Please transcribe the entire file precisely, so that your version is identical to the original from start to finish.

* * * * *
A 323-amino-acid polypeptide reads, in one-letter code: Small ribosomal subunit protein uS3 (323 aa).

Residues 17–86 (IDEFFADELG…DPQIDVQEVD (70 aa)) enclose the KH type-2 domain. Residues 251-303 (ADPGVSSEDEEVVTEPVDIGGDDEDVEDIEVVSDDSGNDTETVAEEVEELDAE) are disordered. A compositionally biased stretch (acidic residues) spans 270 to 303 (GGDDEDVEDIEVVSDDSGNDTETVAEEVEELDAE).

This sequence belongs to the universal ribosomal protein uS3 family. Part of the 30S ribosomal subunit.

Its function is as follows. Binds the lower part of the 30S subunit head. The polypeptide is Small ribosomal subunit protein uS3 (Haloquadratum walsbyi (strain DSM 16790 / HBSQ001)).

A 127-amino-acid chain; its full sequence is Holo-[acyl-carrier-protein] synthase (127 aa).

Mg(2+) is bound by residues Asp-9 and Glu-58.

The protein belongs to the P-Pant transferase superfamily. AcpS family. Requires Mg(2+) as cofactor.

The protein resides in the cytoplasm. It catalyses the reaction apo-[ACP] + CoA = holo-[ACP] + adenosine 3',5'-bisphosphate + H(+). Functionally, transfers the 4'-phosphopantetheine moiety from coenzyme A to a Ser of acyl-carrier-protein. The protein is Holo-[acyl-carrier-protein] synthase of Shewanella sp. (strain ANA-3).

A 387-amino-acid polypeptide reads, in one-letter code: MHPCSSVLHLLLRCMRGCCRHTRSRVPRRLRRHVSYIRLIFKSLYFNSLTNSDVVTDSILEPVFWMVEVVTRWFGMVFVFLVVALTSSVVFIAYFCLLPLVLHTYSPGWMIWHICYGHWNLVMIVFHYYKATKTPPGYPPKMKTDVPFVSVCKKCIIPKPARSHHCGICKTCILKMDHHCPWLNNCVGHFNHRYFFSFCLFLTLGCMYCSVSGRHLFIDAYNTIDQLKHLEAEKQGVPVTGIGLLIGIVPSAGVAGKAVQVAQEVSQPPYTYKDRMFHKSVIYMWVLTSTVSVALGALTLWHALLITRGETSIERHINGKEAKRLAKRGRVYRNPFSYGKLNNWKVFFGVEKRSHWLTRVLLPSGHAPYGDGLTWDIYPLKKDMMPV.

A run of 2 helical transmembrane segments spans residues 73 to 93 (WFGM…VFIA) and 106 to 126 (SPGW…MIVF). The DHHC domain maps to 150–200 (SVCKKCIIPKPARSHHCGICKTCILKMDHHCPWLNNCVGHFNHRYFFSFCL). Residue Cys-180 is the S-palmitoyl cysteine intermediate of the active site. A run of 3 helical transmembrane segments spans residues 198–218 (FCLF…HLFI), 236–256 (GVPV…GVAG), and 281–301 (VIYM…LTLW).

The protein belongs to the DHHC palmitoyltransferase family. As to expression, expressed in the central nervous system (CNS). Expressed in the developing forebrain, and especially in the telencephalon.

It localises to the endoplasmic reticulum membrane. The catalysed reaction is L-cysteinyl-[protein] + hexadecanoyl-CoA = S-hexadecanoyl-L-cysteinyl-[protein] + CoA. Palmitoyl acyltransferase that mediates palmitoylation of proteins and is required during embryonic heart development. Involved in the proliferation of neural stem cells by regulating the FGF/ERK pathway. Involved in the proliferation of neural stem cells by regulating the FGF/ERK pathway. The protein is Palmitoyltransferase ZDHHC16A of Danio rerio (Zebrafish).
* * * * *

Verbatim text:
A 323-amino-acid polypeptide reads, in one-letter code: Small ribosomal subunit protein uS3 (323 aa).

Residues 17–86 (IDEFFADELG…DPQIDVQEVD (70 aa)) enclose the KH type-2 domain. Residues 251-303 (ADPGVSSEDEEVVTEPVDIGGDDEDVEDIEVVSDDSGNDTETVAEEVEELDAE) are disordered. A compositionally biased stretch (acidic residues) spans 270 to 303 (GGDDEDVEDIEVVSDDSGNDTETVAEEVEELDAE).

This sequence belongs to the universal ribosomal protein uS3 family. Part of the 30S ribosomal subunit.

Its function is as follows. Binds the lower part of the 30S subunit head. The polypeptide is Small ribosomal subunit protein uS3 (Haloquadratum walsbyi (strain DSM 16790 / HBSQ001)).

A 127-amino-acid chain; its full sequence is Holo-[acyl-carrier-protein] synthase (127 aa).

Mg(2+) is bound by residues Asp-9 and Glu-58.

The protein belongs to the P-Pant transferase superfamily. AcpS family. Requires Mg(2+) as cofactor.

The protein resides in the cytoplasm. It catalyses the reaction apo-[ACP] + CoA = holo-[ACP] + adenosine 3',5'-bisphosphate + H(+). Functionally, transfers the 4'-phosphopantetheine moiety from coenzyme A to a Ser of acyl-carrier-protein. The protein is Holo-[acyl-carrier-protein] synthase of Shewanella sp. (strain ANA-3).

A 387-amino-acid polypeptide reads, in one-letter code: MHPCSSVLHLLLRCMRGCCRHTRSRVPRRLRRHVSYIRLIFKSLYFNSLTNSDVVTDSILEPVFWMVEVVTRWFGMVFVFLVVALTSSVVFIAYFCLLPLVLHTYSPGWMIWHICYGHWNLVMIVFHYYKATKTPPGYPPKMKTDVPFVSVCKKCIIPKPARSHHCGICKTCILKMDHHCPWLNNCVGHFNHRYFFSFCLFLTLGCMYCSVSGRHLFIDAYNTIDQLKHLEAEKQGVPVTGIGLLIGIVPSAGVAGKAVQVAQEVSQPPYTYKDRMFHKSVIYMWVLTSTVSVALGALTLWHALLITRGETSIERHINGKEAKRLAKRGRVYRNPFSYGKLNNWKVFFGVEKRSHWLTRVLLPSGHAPYGDGLTWDIYPLKKDMMPV.

A run of 2 helical transmembrane segments spans residues 73 to 93 (WFGM…VFIA) and 106 to 126 (SPGW…MIVF). The DHHC domain maps to 150–200 (SVCKKCIIPKPARSHHCGICKTCILKMDHHCPWLNNCVGHFNHRYFFSFCL). Residue Cys-180 is the S-palmitoyl cysteine intermediate of the active site. A run of 3 helical transmembrane segments spans residues 198–218 (FCLF…HLFI), 236–256 (GVPV…GVAG), and 281–301 (VIYM…LTLW).

The protein belongs to the DHHC palmitoyltransferase family. As to expression, expressed in the central nervous system (CNS). Expressed in the developing forebrain, and especially in the telencephalon.

It localises to the endoplasmic reticulum membrane. The catalysed reaction is L-cysteinyl-[protein] + hexadecanoyl-CoA = S-hexadecanoyl-L-cysteinyl-[protein] + CoA. Palmitoyl acyltransferase that mediates palmitoylation of proteins and is required during embryonic heart development. Involved in the proliferation of neural stem cells by regulating the FGF/ERK pathway. Involved in the proliferation of neural stem cells by regulating the FGF/ERK pathway. The protein is Palmitoyltransferase ZDHHC16A of Danio rerio (Zebrafish).